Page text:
The International Labour Organization (ILO) revealed a plan to make the maritime career more attractive and approachable to young and women seafarers in the coming days ahead of the International Women’s Day 2019.

Under the guidelines that were agreed at the event in Geneva, Switzerland, which occurred from February 25 to March 1, the delegates from over 40 countries in addition to social partners further recognized ways of addressing the void in recruitment and retention of the seafarers.

As acclaimed by the International Transport Workers’ Federation (ITF), this was the first time ever at an ILO conference that the three spokespeople personifying the ship owners, the seafarers, and the governments were all women. Namely, Kathy Metcalf, President & CEO of the Chamber of Shipping of America, Lena Dyring, ITF Seafarers’ Section Women Transport Workers’ Representative and Mayte Medina, Chief, Office of Merchant Mariner Credential, US Coast Guard.

The conference lasted for three days and the discussion was addressed to a number of topics, containing those covering cadets, trainees, and women in gaining access to the industry, automation and digitalization, recruitment and placement, abandonment, shore leaves, mental distress and many more.

The conference was summed up with the guidelines along would cover stakeholders taking a proactive role in assuring assisting of shore leave and the formation of seafarers’ welfare committees. Granting the cadets, trainees, young seafarers and women to achieve the essential sea time for licensing was comprehended.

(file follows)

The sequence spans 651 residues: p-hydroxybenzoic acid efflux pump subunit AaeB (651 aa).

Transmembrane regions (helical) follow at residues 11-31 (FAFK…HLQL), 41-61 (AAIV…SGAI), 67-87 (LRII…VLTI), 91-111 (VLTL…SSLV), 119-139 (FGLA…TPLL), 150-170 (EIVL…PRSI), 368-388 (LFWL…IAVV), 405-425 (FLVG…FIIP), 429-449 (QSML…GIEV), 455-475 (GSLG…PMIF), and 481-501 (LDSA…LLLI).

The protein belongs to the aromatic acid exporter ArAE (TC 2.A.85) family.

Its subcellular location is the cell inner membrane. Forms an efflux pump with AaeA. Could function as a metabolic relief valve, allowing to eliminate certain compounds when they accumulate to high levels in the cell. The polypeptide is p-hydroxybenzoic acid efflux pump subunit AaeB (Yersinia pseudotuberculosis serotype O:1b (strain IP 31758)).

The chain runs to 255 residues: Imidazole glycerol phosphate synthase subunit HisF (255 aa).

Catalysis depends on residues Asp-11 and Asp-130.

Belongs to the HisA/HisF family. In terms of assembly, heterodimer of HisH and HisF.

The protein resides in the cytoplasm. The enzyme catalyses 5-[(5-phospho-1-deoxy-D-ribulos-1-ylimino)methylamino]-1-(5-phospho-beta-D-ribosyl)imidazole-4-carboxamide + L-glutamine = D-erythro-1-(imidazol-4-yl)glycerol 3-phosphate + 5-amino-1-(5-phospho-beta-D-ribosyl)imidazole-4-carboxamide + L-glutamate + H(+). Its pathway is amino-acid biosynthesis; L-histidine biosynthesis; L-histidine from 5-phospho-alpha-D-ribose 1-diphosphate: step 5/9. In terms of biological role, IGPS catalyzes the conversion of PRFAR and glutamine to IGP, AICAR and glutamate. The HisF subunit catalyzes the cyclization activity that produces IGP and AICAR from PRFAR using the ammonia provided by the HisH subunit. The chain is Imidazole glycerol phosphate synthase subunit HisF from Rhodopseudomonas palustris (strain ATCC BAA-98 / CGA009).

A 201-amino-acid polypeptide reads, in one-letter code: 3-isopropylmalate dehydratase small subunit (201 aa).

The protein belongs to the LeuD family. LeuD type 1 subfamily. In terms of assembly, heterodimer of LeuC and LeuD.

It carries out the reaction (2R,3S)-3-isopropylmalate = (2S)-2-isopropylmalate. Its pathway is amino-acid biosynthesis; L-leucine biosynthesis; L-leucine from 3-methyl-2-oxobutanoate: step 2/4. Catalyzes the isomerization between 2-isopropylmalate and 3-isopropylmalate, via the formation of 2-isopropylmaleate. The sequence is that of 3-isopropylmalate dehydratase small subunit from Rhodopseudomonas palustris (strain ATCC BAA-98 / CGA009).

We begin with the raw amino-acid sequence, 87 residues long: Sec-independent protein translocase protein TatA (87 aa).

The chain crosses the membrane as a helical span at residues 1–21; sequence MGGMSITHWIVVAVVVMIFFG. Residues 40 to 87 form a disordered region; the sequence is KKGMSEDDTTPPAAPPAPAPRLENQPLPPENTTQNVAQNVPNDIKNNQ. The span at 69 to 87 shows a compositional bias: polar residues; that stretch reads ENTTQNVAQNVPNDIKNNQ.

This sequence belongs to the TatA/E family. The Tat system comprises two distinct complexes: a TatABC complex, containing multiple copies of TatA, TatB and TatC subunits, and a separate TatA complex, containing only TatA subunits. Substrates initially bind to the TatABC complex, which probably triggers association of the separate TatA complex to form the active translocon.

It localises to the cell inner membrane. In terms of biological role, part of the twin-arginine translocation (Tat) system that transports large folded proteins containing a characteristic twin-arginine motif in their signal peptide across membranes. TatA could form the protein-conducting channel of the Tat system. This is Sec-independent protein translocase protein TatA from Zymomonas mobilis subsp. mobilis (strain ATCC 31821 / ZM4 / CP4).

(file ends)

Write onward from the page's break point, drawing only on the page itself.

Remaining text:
These guidelines call for the repatriation of abandoned seafarers and discharge their obligations in a well-timed manner toward seafarers in case of criminalization piracy and armed robbery.

In addition, to that, the meeting urged that the ILO assemble a tripartite meeting with the International Maritime Organization (IMO) to consider issues common to seafarers covering training and certifications. The advocacy of the ratification of MLC 2006, the effective implementation of its provisions. Measuring out the number of women and their allocation in the industry. The different provisions by the shipowner of internet access for seafarers at none or reasonable costs.

The meeting also covered the major issues young seafarers face when associating with the industry which includes social communication, shore leave, training and sea time.

A structured campaign is going to be launched by the ILO with the support of the social partners. The alignment of school and training curriculum to provide the right skills necessary to be the seafarers of the future is also being worked upon, as said by the  Dorotea Zec, ITF Seafarers’ Section Young Transport Workers’ representative.


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